Creating Video with R: Bouncing Balls

By Jay Jacobs (@jayjacobs)
Mon 14 April 2014 | tags: R, video, -- (permalink)

Well over a year ago, I stumbled across “Mapping Bike Accidents in R” and was immediately taken in by the possibilities of creating videos from data. Since then I’ve done several videos, mostly just for fun. We also touched on the topic rather briefly in our book, and I presented these bouncing balls at a local R user group a few meetings back. I thought it would be good for me to put this post together to share how I create videos with R.

The basic premise for create data-driven videos is exactly the same as the stop motion “claymation” technique. But rather than use clay and modify it slightly, we will use data to create the individual frames. In order to do this, you will need R and then some video software to combine the exported images into a video. I personally use avconv to create the videos, but just search for “stop motion” software and you should come up with something (even iMovie on the mac can create stop motion videos).

Let’s start with a little geekiness though and some equations:
x=v0t cos(Θ) and y=v0t sin(Θ) - ½gt2
Recognize those? Don’t worry, they are not necessary to create a video using R, but they fun to play with because they are the formulas for calculating projectile motion. And see the “t” in there? That represents time meaning that’s what we will focus on for each frame we create. The rest of the formula is v0 is the initial velocity of the projectile, Θ is the angle at which it was launched and “g” is the constant for gravity (though we can make gravity whatever we want for this simulation).

Let’s start with a simple bouncing ball. We want to first create a data frame that will track the balls position as it bounces:

  df <- data.frame(v0=100, # initial velocity
                   theta=1.4,  # angle in radians
                   gravity = 5,  # this is just picked for the scale
                   adj=0, # used in the bouncing effect
                   decay= 0.8,  # the "bounciness" of the ball
                   color="steelblue",  # color of the ball
                   cex=2,  # size of the ball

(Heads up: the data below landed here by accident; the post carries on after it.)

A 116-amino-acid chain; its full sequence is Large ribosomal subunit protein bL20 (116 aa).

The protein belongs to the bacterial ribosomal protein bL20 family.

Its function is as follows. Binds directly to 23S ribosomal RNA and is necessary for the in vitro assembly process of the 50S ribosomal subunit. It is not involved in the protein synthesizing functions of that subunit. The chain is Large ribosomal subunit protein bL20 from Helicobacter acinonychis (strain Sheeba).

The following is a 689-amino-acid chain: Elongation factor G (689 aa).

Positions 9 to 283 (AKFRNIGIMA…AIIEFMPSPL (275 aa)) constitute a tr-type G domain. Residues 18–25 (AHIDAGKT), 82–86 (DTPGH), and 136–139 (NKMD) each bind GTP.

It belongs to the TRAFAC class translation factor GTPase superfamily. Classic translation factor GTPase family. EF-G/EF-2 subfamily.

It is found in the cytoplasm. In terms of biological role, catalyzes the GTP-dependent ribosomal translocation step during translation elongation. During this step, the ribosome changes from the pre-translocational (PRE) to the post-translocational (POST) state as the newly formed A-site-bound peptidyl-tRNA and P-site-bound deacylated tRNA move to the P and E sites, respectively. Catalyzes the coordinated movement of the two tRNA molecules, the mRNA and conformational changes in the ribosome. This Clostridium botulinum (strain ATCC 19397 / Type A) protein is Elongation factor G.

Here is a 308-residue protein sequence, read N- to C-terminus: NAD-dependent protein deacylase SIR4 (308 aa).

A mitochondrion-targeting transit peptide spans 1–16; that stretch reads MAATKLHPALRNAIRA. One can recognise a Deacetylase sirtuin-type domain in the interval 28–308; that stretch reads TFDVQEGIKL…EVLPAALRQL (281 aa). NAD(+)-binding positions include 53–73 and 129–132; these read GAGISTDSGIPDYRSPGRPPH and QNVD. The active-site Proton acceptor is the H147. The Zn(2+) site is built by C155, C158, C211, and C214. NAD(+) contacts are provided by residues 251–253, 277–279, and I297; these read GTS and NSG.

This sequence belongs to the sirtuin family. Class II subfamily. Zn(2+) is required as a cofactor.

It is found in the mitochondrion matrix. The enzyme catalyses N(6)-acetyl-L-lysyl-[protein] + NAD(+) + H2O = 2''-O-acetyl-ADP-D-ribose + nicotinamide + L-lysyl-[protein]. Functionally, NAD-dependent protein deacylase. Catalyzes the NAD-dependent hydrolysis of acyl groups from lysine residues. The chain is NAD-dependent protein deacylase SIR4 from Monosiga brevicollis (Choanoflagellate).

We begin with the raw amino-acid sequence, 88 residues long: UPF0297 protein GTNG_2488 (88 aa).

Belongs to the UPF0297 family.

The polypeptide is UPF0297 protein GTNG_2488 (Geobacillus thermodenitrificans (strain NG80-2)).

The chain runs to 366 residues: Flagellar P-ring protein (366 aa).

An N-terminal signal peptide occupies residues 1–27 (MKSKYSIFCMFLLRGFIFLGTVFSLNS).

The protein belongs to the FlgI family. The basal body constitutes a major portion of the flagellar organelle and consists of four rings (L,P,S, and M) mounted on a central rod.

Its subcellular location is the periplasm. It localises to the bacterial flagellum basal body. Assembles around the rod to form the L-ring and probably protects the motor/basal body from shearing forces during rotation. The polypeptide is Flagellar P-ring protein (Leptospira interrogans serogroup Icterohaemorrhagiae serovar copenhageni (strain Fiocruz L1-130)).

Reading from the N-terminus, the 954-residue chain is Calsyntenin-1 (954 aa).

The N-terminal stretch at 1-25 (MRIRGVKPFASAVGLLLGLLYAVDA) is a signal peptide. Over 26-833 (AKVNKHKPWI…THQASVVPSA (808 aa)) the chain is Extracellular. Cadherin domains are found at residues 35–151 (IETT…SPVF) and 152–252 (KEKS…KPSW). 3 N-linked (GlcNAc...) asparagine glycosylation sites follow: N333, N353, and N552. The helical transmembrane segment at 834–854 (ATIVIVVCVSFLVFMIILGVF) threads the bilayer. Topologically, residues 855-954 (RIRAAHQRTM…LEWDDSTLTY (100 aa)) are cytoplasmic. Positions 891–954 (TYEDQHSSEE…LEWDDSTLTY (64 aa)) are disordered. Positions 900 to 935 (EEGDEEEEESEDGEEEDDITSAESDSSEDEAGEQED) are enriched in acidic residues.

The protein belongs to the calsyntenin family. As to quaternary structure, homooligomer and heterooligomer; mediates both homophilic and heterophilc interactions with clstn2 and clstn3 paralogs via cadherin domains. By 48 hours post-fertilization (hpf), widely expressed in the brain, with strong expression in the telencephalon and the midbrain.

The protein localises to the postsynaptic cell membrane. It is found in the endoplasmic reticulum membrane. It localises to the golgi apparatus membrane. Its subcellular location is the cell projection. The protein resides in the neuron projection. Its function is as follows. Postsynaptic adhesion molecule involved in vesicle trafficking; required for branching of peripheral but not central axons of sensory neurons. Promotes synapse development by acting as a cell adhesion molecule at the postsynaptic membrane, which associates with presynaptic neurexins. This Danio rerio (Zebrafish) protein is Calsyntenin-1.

t=0,  # time position of this ball
                   xpos=0,  # current x position, will be overwritten
                   ypos=0)  # current y position, will be overwritten

Now we want to create a function that will plot the value in that data frame. We could just loop around this, but having it as a function will allow us to expand on this and reuse the code more easily.

# create a function, accepting in a data frame and counter
snapshot <- function(df, ct, outdir = "bouncing") {
    tval <- 0.3
    # open PNG device
    png(filename = sprintf("%s/bounce%04d.png", outdir, ct), width = 960, height = 540)
    # remove any margin
    par(mar = c(0, 0, 0, 0))
    # create blank canvas
    plot(c(0, 0), type = "n", col = "white", xlim = c(-1, 960), ylim = c(-5, 
        540), yaxt = "n", ann = FALSE, xaxt = "n", bty = "n")
    # add baseline calculate new position using projectile formula
    df$ypos <- df$v0 * df$t * sin(df$theta) - (df$gravity * (df$t^2))
    df$xpos <- df$v0 * df$t * cos(df$theta) + df$adj
    # draw the point(s)
    points(df$xpos, df$ypos, type = "p", cex = df$cex, pch = 16, col = df$color)
    # check for anything bouncing
    for (x in seq(nrow(df))) {
        if (df$ypos[x] < 0) {
            # reset the bounce
            df$adj[x] <- df$xpos[x]
            df$v0[x] <- df$v0[x] * df$decay[x]
            df$t[x] <- -tval
    # if stuck, settle it.
    df$v0 <- ifelse(df$v0 < 0.01, 0, df$v0)
    df$t <- df$t + tval

This function will take in the data frame we defined above, and updates the “time” then recalculate where the ball should be and creates a simple plot and saves it off. Let’s create 280 frames (PNG files) of a single ball bouncing.

for (i in seq(280)) {
    df <- snapshot(df, i, outdir = "oneball")
    # could put some status messages in here, this may take some time.
system("avconv -f image2 -y -i oneball/bounce%04d.png  -r 25 -b 50000000 -s 1920x1080 -an oneball.mp4")

That last statement may fail on your system if you don’t have “avconv” installed. Feel free to comment that out and seek out a tool to convert a directory of files into a stop-motion video. But here is the output from this simple test:

But remember that we made the plotting function rather generic so it can take in more than one ball? What would happen if we created a data frame of a whole lot of balls and ran it through, maybe even adding in one ball at a time to get a “spray” of balls going? What if we also made them random velocities, angles, color, sizes and bounciness?

num <- 1500
set.seed(1492)  # to be repeatable
df <- data.frame(v0 = rnorm(num, 95, 15), theta = rnorm(num, 1.25, 0.16), gravity = 5.2, 
    adj = 0, decay = rnorm(num, 0.8, 0.05), color = sample(colours(), num, replace = T), 
    cex = rnorm(num, 2, 0.4), t = 0, xpos = 0, ypos = 0)
atime <- seq(2)
realdf <- df[atime, ]
df <- df[-atime, ]
for (i in seq(1100)) {
    realdf <- snapshot(realdf, i, outdir = "multiball")
    if (nrow(df)) {
        realdf <- rbind(realdf, df[atime, ])
        df <- df[-atime, ]
    if (i%%20 == 0) {
        cat("executing on", i, "\n")
# now convert these to a video as above

And there we have it: 1,500 bouncing balls being flung around in this video:

Enjoy, and happy video making!

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